Sources: Weekly Variety, via "The Book of Lists" by David Wallechinsky, Irving Wallace and Amy Wallace; boxofficemojo.com; IMDb.com

Compare those totals to the 1998 telecast, the year "Titanic" was crowned, which drew 55.2 million viewers.

Peter Sealey, an adjunct professor of marketing at Claremont Graduate University's Drucker School and a former Columbia Pictures executive, acknowledges that the show has trouble when the nominees, however noteworthy, aren't big box-office successes.

"The show will have modest ratings this year," he says. "The nominees are not the kinds of films women go to see." (Of this year's best picture nominees, at least two -- "There Will Be Blood" and "No Country for Old Men," the two favorites for the prize -- are downbeat, violent films lacking big stars. Only one, the sleeper hit "Juno," has pulled in excess of $100 million at the box office.)

Independent filmmaker and two-time Oscar nominee John Sayles observes that recent Oscars have also lacked star power. "Certainly, the TV show is happier with bigger celebrities rather than newcomers," he says.

He observes that one year, host Billy Crystal, noting the presence of relative unknowns, asked, "Who are you people?"

Still, says Sealey, Hollywood movies continue to have a global impact. "Movies are a central cultural force for the United States. ... The movies we make are the standard all over the world. They're a tremendous social force," he says. There's a reason, he implies, the Oscars are broadcast all over the world.

"The Academy Awards," he concludes, "still matter."

They matter as much for their marketing potential as their ability to draw a large television audience. After all, a movie that earns an Oscar nomination almost always gets a box office boost, assisted by those ads that blare how many nominations the film received. It's a shot of extra publicity for a film that may have died otherwise. (Sidebar: Turning prestige films into box-office gold)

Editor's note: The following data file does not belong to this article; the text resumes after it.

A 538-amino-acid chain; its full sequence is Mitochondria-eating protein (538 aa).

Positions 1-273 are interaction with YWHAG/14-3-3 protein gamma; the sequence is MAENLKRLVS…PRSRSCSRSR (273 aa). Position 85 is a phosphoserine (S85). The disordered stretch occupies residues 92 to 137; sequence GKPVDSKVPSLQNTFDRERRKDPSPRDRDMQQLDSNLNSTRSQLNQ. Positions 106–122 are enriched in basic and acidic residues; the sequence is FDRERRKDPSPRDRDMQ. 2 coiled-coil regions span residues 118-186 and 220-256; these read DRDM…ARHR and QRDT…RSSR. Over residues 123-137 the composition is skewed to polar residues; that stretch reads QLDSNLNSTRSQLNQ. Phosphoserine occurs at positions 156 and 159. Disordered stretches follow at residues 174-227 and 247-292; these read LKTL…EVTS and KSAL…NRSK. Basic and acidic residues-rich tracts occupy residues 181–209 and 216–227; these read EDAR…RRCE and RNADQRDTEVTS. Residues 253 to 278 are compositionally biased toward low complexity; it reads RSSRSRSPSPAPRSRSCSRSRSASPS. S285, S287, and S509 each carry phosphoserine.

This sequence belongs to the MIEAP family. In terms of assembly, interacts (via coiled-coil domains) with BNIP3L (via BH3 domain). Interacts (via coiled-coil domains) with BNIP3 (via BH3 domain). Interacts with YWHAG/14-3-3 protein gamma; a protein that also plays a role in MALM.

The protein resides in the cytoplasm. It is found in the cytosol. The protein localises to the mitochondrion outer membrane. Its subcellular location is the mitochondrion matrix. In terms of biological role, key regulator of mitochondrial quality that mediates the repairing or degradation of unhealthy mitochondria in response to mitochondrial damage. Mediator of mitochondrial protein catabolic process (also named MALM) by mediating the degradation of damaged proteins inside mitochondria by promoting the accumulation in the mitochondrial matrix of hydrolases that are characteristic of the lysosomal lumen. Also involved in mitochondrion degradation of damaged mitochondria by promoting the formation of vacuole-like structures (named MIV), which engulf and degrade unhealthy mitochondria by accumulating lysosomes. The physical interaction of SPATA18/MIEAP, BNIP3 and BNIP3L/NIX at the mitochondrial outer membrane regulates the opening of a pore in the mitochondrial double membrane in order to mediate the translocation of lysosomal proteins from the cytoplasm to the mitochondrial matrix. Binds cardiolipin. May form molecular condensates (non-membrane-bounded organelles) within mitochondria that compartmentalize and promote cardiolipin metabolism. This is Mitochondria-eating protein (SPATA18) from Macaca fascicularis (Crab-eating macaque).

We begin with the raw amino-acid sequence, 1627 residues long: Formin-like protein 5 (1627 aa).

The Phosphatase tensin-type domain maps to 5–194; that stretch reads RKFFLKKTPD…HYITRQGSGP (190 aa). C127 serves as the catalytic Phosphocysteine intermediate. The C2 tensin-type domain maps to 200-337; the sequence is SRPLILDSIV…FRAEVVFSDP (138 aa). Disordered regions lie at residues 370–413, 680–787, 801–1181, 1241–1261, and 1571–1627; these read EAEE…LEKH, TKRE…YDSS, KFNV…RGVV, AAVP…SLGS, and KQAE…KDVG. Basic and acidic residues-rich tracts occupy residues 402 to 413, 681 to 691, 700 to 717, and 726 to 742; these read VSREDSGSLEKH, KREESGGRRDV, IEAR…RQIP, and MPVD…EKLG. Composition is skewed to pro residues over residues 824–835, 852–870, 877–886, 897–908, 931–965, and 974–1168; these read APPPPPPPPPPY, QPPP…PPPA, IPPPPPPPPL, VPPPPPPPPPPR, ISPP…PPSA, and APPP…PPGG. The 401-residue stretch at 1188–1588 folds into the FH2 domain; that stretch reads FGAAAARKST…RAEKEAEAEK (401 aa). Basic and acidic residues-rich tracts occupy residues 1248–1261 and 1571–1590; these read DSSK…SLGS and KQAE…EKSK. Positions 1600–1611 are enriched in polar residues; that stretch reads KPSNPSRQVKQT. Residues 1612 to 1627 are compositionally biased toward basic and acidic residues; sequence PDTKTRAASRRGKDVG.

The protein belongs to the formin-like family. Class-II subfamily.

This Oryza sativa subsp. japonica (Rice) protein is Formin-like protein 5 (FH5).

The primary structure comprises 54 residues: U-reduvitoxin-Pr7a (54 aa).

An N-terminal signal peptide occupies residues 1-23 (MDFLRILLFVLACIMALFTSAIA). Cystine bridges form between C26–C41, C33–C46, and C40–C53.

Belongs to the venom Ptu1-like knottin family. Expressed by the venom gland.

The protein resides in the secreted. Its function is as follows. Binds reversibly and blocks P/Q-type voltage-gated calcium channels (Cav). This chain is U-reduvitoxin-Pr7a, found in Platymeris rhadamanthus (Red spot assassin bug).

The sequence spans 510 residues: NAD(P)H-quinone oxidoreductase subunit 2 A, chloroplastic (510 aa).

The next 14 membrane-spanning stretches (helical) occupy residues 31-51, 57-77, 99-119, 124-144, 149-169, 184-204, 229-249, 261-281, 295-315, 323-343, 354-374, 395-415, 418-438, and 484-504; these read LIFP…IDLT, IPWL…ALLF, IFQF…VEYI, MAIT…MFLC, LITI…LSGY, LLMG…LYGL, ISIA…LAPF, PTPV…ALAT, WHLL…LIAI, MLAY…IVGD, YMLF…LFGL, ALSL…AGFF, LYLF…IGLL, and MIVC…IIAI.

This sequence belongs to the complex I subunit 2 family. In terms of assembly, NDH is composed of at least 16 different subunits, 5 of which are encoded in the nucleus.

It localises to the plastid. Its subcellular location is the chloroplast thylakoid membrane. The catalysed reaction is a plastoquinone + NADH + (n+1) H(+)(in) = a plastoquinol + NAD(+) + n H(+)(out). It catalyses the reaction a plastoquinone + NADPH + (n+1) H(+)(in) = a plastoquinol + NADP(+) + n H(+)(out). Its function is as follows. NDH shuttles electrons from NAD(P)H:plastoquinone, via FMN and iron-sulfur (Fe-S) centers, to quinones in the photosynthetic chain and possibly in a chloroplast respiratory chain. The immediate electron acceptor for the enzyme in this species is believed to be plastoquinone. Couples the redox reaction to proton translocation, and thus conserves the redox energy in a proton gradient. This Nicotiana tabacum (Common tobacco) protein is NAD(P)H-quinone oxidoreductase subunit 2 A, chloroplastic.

The Oscars were always as much about marketing as art, another way to keep movies in the forefront of the public imagination. Louis B. Mayer and his industry pals created the Academy of Motion Picture Arts and Sciences in early 1927 to improve the industry's image -- then under fire because of labor disputes and boundary-pushing material -- and honor its best work, Mason Wiley and Damien Bona write in their indispensable book "Inside Oscar."

Eighty years later, with the studios now in the hands of large multimedia corporations, the awards haven't changed much. Though the Hollywood studios would be pleased if mainstream blockbusters were nominated, they're just as happy with the low-budget "indie" films that earn awards -- since, for the most part, they all have their own "indie" branches, such as Fox Searchlight and Paramount Vantage, says Notre Dame film professor Jim Collins. (One of these indie branches, Warner Independent Pictures, is a unit of Time Warner, as is its parent Warner Bros. -- and CNN.)